WASHINGTON — The Federal Deposit Insurance Corp. on Thursday released for comment its plan to auction and sell toxic assets, asking questions on everything from which assets should be eligible to how fees for government-guaranteed debt should be assessed.

The proposal, which is open for comment until April 10, appears aimed at trying to ensure that banks and investors have sufficient incentives to participate.

"How can the FDIC best encourage a broad and diverse range of investment participation?" the agency's plan said. "How can the FDIC best structure the valuation and bidding process to motivate sellers to bring assets to the" public-private investment funds?

The message was much the same during a conference call with bankers held by the FDIC on Thursday afternoon. Approximately 2,700 participants listened in on the call, which included top FDIC officials, including Chairman Sheila Bair, Chief Operating Officer John Bovenzi and Art Murton, the head of the agency's division of insurance and research.

Under the program, banks would decide which assets — usually a pool of loans — they would like to sell, in conjunction with their federal regulator. The FDIC would conduct an analysis to determine the amount of funding it would be willing to guarantee. FDIC officials said the maximum leverage would be $6 of guaranteed debt for every $1 of equity.

The FDIC would then conduct an auction for the pool of loans, with public-private investment funds bidding on the assets. The winner would split equity financing with the Treasury Department.

But agency officials are clearly still working out details.

During the conference call, FDIC officials asked if the government should let bankers selling loans through the auction keep an equity interest in the pool so they could share in any upside. The agency also wants comments on whether bankers should be allowed to set a minimum price or a reserve price on their assets, and whether such a price should be disclosed.

One chief question remains whether bankers would be forced by regulators to sell assets through the program. Bair continued to send signals that supervisors might do so in certain circumstances.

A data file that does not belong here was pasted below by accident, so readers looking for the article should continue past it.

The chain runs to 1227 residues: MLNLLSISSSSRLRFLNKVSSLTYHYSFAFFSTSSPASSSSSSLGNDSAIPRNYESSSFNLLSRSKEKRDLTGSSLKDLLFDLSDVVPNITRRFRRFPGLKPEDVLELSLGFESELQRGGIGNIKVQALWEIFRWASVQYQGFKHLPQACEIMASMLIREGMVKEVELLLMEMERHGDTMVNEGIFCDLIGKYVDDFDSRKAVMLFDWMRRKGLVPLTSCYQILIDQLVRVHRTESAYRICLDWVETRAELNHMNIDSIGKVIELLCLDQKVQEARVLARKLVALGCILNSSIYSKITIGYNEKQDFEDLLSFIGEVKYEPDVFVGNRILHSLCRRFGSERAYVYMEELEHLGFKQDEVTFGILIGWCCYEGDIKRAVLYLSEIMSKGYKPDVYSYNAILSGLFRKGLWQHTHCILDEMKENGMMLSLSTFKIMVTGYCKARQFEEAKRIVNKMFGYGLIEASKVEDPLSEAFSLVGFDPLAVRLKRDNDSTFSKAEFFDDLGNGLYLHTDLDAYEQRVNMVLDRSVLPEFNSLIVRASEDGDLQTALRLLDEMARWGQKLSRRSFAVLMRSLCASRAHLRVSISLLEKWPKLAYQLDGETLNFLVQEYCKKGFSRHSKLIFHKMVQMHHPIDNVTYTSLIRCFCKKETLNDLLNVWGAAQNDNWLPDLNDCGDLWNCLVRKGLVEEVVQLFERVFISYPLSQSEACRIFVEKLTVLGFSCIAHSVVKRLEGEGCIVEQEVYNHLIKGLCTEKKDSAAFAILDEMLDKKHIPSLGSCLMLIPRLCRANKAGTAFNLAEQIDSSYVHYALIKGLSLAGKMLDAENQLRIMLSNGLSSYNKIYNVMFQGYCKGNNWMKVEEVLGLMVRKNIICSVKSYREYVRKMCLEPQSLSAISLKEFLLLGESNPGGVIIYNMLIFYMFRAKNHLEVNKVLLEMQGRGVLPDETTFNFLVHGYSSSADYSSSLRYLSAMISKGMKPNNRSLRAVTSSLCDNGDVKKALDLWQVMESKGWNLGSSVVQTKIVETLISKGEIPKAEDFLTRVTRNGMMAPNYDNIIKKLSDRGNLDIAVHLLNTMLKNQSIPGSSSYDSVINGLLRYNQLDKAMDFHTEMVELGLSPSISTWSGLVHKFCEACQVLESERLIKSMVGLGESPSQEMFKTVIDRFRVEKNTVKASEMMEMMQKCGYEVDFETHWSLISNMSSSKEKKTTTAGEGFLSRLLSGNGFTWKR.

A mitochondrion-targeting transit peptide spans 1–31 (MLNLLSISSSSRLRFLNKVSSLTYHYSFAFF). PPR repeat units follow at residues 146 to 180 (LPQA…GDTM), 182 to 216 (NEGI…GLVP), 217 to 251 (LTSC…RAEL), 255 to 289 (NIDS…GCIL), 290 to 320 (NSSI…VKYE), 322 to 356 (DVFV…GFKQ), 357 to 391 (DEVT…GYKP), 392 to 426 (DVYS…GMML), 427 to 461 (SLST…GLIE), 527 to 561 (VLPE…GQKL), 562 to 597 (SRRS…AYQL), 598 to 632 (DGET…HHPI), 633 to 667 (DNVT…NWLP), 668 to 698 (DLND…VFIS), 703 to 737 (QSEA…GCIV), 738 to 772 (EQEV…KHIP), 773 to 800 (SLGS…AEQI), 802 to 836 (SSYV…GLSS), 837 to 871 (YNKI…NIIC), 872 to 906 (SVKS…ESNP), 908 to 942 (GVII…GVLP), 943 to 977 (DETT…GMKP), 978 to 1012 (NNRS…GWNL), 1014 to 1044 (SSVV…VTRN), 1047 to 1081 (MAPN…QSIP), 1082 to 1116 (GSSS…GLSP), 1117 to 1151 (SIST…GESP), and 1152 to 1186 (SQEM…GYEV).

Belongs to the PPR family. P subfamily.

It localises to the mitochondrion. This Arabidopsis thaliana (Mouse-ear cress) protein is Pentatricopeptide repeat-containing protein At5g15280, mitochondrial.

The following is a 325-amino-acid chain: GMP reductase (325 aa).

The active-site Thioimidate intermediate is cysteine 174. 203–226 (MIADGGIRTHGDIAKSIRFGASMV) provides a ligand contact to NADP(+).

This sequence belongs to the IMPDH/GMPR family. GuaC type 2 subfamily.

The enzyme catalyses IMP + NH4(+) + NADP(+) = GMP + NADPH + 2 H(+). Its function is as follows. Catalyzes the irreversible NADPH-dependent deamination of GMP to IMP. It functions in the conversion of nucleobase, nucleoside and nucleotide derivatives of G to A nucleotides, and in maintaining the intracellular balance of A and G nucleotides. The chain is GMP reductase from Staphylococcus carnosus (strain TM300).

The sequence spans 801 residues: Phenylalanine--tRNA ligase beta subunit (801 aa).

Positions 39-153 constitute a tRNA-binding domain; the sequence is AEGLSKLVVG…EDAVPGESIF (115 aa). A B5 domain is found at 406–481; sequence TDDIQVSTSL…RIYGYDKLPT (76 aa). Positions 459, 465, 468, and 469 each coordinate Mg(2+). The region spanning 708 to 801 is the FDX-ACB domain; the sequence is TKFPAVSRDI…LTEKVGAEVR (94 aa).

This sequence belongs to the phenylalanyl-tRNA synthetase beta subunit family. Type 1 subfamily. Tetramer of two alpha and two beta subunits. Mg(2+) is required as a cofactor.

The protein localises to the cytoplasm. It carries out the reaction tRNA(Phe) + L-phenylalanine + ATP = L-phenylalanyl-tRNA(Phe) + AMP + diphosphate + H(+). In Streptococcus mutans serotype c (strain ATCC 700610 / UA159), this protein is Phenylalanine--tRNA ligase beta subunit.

"Bank supervisors ask banks to address all the time, issues related to asset quality," Bair said. "The supervisory process is already there, and this is another tool."

But later in the call, Jim Wigand, the deputy director of the division of resolutions, said the agency is "not looking to be forcing institutions into the program."

The parameters of the program are still being worked out. The agency intends to start with existing mortgage-related assets, but in its proposal, the FDIC asked whether "any asset on bank balance sheets" should be eligible for sale. "Are there specific portfolios where there would be more or less interest in selling through" the program?

The FDIC plan asked what priorities the agency should consider in deciding which pools to set for the initial auction and what the optimal size and characteristics of the pool should be.

Though Bair has made it clear that single-family loans bought through the program must be subject to modification guidelines released by the Obama administration last month, the agency is also seeking comment on whether additional restrictions are needed.

The agency is also seeking to know whether the fee for government-guaranteed debt should be based on the amount of debt outstanding and if it should be adjusted on the risk characteristics of the underlying pool.

The FDIC also raised concerns about potential conflicts that could arise between different participants in the program. "What structural arrangements and safeguards should the FDIC put into place to address or mitigate those concerns?" the agency asked.

During the call, FDIC officials said they will hire a financial adviser for each transaction, who will oversee the actual auction process. The agency also expects banks selling loans to continue servicing the loans on an interim basis but said servicing would ultimately become the responsibility of the buyer.

The agency has created its own Web site for the program, at www.fdic.gov/llp.

Subscribe Now

Access to authoritative analysis and perspective and our data-driven report series.

14-Day Free Trial

No credit card required. Complete access to articles, breaking news and industry data.